This was the inauguration of the first BCN Impro Fest, a month-long celebration intended to bring together the musicians (and others) involved in the city’s improvised music scene. Organised by Miquel Jordà, the festival is hosted by Sala Fènix with a concert each Tuesday evening. In addition, there’s an exhibition of photography and artwork depicting both Barcelona-based musicians and international names who have played here in the past, featuring work by Joan Cortés, Roberto Dominguez, Elena Márquez and Miquel Jordà – a Jazz Noise was, and is, honoured to have a few reviews hanging on the wall in such company.
And so, to the music: our attention is switched from the gallery walls to the gallery sounds by a brief but dramatic performance by Jesús Asenjo and Yolanda Cañardo (on accordion, voice and some kind of bullroarer) as they walk back and forth, ushering us into the concert space where we find the first of two quartets, two different experiences, both ‘standing room only’, and divided along gender lines – although whether that makes a difference you’ll have to let your own prejudices decide…
Improvisation the First
Clara Lai (piano)
Sarah Claman (violin)
Ilona Schneider (voice, effects)
Almudena Vega (flute)
A collision of delicate fragments – Lai’s piano conjures up spring rain, Schneider’s non-verbal acrobatics are awe-inspiring and playful in equal measure, the scraping of Claman’s strings raise the hairs on the arms (mine, not hers as far as I know), and Vega’s flute provides an almost-not-there bubbling undercurrent. There’s an easy randomness at work here alongside an atmosphere of close attention and deliberation; indeed, some of the most effective moments are when voice and flute briefly merge into a single rich sound.
As another piece begins, the solo flute creates a wistful zen-like atmosphere, enhanced by Lai working the inside of the piano with what seemed to be a pair of chopsticks. They’re soon joined by a series of dissonant chords from Claman, while Schneider restricts herself to amplified breathing before letting her pure soprano tones blossom as Lai lets loose flurries of lower-register notes.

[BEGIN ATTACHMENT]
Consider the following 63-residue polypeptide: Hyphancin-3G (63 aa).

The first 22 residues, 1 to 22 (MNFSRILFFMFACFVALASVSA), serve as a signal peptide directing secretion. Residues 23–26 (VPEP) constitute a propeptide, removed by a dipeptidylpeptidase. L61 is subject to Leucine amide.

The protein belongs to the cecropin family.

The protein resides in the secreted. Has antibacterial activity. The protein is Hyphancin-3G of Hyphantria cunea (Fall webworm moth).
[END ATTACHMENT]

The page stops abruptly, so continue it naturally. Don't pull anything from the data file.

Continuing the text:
The overriding impression is of absence of ego and confident sublimation to a joint creative endeavour, resulting in a structure that is grand, imposing and yet also fragile. But let’s not be too serious. We’re meant to see the fun at work here too, evidenced most clearly by Schneider’s introduction to the final collaboration: laughter that turns to a sob, and a muted wail, before bursting with joy once more.
Improvisation the Second
El Pricto (piano, alto saxophone)
Mark Cunningham (trumpet)
Tom Chant (tenor & soprano saxophones)
Pep Mula (drums)
It starts with a twin-horn frontline (Cunningham and Chant) as Pricto, alto across his lap, hammers out some suitably jagged piano. Chant is all fiery bursts while Cunningham lingers over his lines, inhabiting each note fully – nice contrast! – as Mula’s cymbal-work builds a percussive foundation for everybody, with the occasional floor tom bomb. The mood evolves as Mula applies the mallet to an hand-muted snare and Cunningham begins a series of flurries while Chant tongue-slaps opposite him in an exchange that is not so much a duet or battle as it as a joint construction of angular divergence. What do those words actually mean? I haven’t a clue but they’re what sprang to mind as I immersed myself in the highly enjoyable collaboration. By now, Pricto is molesting the piano’s innards as Chant throws out some unusually mellow-toned and even (for him) accessibly melodic phrases – it’s been a few months since I heard Chant play; has he been listening to… wait for it… jazz? (gasp!)
In contrast, the next piece is a cloud of sound shrapnel and extended technique: analogue breathing, tapped mouthpieces, drones, buzzes, fingers dragged across drumheads, whines and scrapes – a spontaneous sculpture with the three horns underpinned by a rolling drum rhythm.
As with the first set, time passes quickly as thought is suspended in sound and all too soon it’s over and the audience dissolves into intimate clusters of post-orgasmic (maybe even post-traumatic) afterglow… or maybe they’re just talking about the music. Either way, they look satisfied with the experience.
(Excellent photos of the evening, taken by Joan Cortès, can be found on the Tomajazz site.)